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Saturday, September 13, 2008

Tools, Artists! TOOLS!

Do I detect an elephant in the room?

This week's post will be a bit different, sort of a side bar, because I want to air something that's been on my mind for a long time. Why do so many artists resist compositional principles?

I've noticed it especially on the Wet Canvas forums, I'm bumped into it quite often on the blogs and I've surely encountered it eye to eye with other artists. It appears that many artists think of compositional or design principles as rules and therefore resist them.

I googled "compositional principles" and the garbly-gook that resulted could clutter ones brain. As I was plowing through these sites, one by one, I had an ah-ha moment: this stuff isn't accessible. It's rhetoric, it's jargon, and it's brilliantly obscure. Face it, what we've had crammed down our throats all our lives is something that's totally meaningless for us while we're pushing a brush. For example, what does this mean: "rhythm and repetition act as agents for creating order out of forces that are otherwise in oppositions."

Now get this. I taught this stuff in college and I didn't feel comfortable with it then either. I've battled for years trying to find ways to make compositional principles attractive to students. I went about it all wrong and now I know why: if it cannot work for me while I'm painting, it's no good to me.

And there within the word work lies the clue that solves my mystery.

All these many ions artists have been taught that design principles are rules. BUT, that doesn't work because we hate rules. We'll not be governed by any rule and besides, rules restrict our creativity. Am I right?

Second, the way this stuff has historically been presented to us is inaccessible to us. Sounds good but to what end. Am I right again? And maybe we don't want to confess we don't really understand those dense assemblies of words found in our design manuals. That would be unacceptable, make us appear intellectually inferior to the critics and historians and those New York mainstreamers. (Mmmm. I won't ask you to confess this one.)

Okay artists, listen up: not a single principle is a rule. NOT ONE. Every single one of them is a tool. There's a wide world of difference between a rule and a tool. The only thing they have in common is cause-and-effect.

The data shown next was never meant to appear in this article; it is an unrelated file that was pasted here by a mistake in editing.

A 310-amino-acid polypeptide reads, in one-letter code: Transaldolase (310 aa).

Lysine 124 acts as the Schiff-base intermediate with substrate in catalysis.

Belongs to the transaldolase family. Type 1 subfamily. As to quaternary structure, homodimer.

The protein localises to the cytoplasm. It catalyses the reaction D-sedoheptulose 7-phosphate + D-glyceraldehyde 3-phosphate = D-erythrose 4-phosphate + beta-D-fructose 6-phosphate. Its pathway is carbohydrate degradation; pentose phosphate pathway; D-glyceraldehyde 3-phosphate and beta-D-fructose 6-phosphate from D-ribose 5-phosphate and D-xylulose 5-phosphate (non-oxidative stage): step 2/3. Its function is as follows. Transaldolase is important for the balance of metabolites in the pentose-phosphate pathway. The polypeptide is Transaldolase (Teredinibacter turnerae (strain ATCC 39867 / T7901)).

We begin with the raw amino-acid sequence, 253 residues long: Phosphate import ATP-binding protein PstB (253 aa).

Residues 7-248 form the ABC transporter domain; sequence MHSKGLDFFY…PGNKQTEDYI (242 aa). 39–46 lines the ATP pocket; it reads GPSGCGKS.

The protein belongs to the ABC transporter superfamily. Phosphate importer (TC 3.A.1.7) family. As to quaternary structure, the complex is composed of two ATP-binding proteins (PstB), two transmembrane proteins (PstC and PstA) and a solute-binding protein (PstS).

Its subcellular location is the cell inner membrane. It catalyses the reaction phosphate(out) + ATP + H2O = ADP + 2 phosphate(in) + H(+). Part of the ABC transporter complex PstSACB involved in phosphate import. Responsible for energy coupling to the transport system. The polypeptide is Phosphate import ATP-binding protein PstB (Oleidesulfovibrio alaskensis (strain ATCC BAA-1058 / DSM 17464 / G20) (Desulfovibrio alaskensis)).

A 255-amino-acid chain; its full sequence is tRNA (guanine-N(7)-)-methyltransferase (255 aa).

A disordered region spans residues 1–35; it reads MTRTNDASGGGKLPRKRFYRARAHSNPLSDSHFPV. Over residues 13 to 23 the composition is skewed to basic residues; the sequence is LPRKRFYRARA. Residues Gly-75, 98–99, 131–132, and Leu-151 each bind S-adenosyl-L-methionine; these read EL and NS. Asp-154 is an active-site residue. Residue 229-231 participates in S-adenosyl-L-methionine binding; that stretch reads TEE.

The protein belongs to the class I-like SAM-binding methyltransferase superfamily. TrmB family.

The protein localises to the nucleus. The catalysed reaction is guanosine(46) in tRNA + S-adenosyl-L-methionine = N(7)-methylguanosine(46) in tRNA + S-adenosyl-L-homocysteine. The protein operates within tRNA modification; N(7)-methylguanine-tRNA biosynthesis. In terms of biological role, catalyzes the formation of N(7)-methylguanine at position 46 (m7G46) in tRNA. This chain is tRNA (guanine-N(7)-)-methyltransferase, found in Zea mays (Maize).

• Rule: if I get caught breaking the speed limit, I'll pay a fine. A rule governs my behavoir (or not).
  • Tool: if I apply the pedal to the metal, the car will go faster. A tool enables me to accomplish something (or not).
As artists we make observations every day. We know if we mix one color into another, we'll get a new color. That's a tool, not a rule. We know that if we put a quarter in a piggy bank, we'll have it as long as it stays there. That's a tool, not a rule. We know that if a single dark spot it placed on a white canvas, our eyes will go to that spot. Again, a tool, not a rule.

If we take every single design "principle" we've ever encountered and re-think it as something that can be a workhorse, we will discover we have a huge box of tools. HUGE. Are you getting my drift? Anything we can use to make our work do what we want it to do is a tool.

When we looking at a painting by Richard Schmid, what we know immediately is Schmid works those tools. Look at one of my favorite Schmid paintings "Yorkshire Coach House."
Schmid has worked with each of the tools for so many years that he reaches for one when he needs it and, immediately, it goes to work for him. I know for certain that he learned how to use color by doing charts. I'm betting he has done his fair share of practicing every tool he uses.

We can move from one accomplished artist to another to find that the one thing they all have in common is they can utilize the tools.

And it's never too late to take one tool at a time and practice using it just like we'd practice using a chain saw. We'll be a bit awkward at first, but the more we practice using it, the easier it will become to keep it working for us whenever we need it, to make it do for us whatever we want it to do.

In these blog entries and in my articles for Empty Easel, it is my goal to show you ways you can practice using these tools so that for you, they can become workhorses, not threatening rules. Leave me a message if there are tools you'd like me to address.

2 comments:

vickiandrandyrossart said...

Dianne, thank you for such a concise article. Being possessed of a strong left brain (in fact I am equal in strength right to left)...sometimes I research dry stuff like chemical properties of pigments...or golden mean/spiral composition 'rules'.

Sometimes I would study these theories instead of practicing techniques. OK, well, most of the time. I wanted to have some kind of left-brain rationale for my new career as an artist.

I even made Schmid's color charts and had a ball! Had so much fun I made another set with Ann Templeton's palette! For me, if I know some of the 'why's' I can let loose and play with brush handling, fresh techniques and feel that I stand a better chance of creating a strong painting by having a foundations of 'rules', now 'tools'.

Tools make perfect sense to me!

vickilou

Diana Moses Botkin said...

You always have some wonderful info to share, Dianne!

I am passing on the Brilliante Weblog Award to you. Please drop by my blog sometime to pick it up!